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Market Bucks Program Could be Cut

April 19, 2017 06:34 PM

Do you think the Market Bucks program should continue? Let your lawmakers know your thoughts when it comes to the program's future.

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A piece of funding left out of a Senate budget bill could put a growing Minnesota food assistance program in jeopardy.

It's called Market Bucks.

The program matches Supplemental Nutrition Assistance Program (SNAP) benefits, or food stamp dollars, spent at farmers markets across the state - giving low income families more to spend on fresh food.

The program got a big boost last year when the matching dollars went up.

For every $10 spent at a farmers market, families got an additional $10 dollar match.

Hunger Solutions said that resulted in more than a half-million dollars being spent by low-income families on fresh, local food.

But the highly-productive program that made local foods more accessible to low-income families could be on the chopping block.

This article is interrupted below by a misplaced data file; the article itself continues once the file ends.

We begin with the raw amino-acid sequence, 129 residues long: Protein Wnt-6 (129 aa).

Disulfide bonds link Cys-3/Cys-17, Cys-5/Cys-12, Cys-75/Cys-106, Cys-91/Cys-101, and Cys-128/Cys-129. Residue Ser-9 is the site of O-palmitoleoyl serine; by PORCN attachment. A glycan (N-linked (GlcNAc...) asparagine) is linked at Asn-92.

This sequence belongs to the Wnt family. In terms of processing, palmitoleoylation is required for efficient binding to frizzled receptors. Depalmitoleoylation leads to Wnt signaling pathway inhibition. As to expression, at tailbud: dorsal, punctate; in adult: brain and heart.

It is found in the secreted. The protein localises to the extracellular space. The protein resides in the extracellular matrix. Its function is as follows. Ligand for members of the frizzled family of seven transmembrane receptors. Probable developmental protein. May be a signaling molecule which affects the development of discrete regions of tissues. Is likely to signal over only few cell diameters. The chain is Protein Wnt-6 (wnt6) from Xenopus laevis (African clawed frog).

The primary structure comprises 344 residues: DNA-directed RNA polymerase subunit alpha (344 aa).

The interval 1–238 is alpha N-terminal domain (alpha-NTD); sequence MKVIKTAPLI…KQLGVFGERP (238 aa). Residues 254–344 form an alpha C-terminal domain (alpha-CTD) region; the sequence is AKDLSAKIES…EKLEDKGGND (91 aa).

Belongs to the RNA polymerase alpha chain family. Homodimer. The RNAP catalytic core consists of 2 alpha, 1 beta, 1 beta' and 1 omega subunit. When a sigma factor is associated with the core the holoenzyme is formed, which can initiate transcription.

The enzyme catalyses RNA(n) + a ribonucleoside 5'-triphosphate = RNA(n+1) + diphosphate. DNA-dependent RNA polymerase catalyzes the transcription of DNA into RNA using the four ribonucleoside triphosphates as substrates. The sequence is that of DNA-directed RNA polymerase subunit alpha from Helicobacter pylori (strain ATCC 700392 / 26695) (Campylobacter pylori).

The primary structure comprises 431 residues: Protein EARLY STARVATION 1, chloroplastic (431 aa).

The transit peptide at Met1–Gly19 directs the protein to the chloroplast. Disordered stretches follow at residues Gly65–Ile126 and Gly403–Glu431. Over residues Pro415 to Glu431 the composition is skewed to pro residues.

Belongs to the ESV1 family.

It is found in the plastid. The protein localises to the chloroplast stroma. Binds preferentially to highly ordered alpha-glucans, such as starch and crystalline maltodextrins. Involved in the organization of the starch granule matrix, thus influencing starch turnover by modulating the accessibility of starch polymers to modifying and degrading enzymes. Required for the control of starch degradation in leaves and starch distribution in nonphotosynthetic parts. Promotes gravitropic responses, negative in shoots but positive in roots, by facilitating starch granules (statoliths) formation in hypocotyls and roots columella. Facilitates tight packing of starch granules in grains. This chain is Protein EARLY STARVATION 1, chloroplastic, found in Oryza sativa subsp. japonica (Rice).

And the timing couldn't be worse.

"Now is the time that we would be ramping up, getting all of our markets signed up, getting our market bucks printed, getting ready to go," said Sophia Lenarz-Coy with Hunger Solutions.

While the $325,000 to fund the program still exists in the House, it does not in the Senate.

That leaves customers and markets in limbo.

"We want the funding to be secure, we think there is a great track record that shows this is a great investment," Lenarz-Coy said.

Hunger Solutions said 85 farmers markets around the state participated in the program last year. That's up from 49 markets in 2015. Those markets brought in 3,400 new customers.

"To get people access to great quality local foods, to get farmers more business and to really build community, to me, is an example of government doing really good for people," Lenarz-Coy added.

David Kotsonas runs the St. Paul Farmers Market.

Last year he ran the Rochester market - one of the largest in outstate Minnesota.

"In 2015, in just Market Bucks we did roughly $4,500," he said. "In 2016, we did just under $25,000," he said.

Kotsonas said the program would be missed if it were not there.

"I think we'll see a large decrease in the number of SNAP recipients using their EBT benefits at farmers markets across the state," he said.

Those involved in this program have their fingers crossed, especially since the program has had bipartisan support.

The Senate conference committee will meet on Friday. 5 EYEWITNESS NEWS reached out to the two lawmakers who co-chair the committee, but did not hear back.

Credits

Jessica Miles

Copyright 2017 - KSTP-TV, LLC A Hubbard Broadcasting Company

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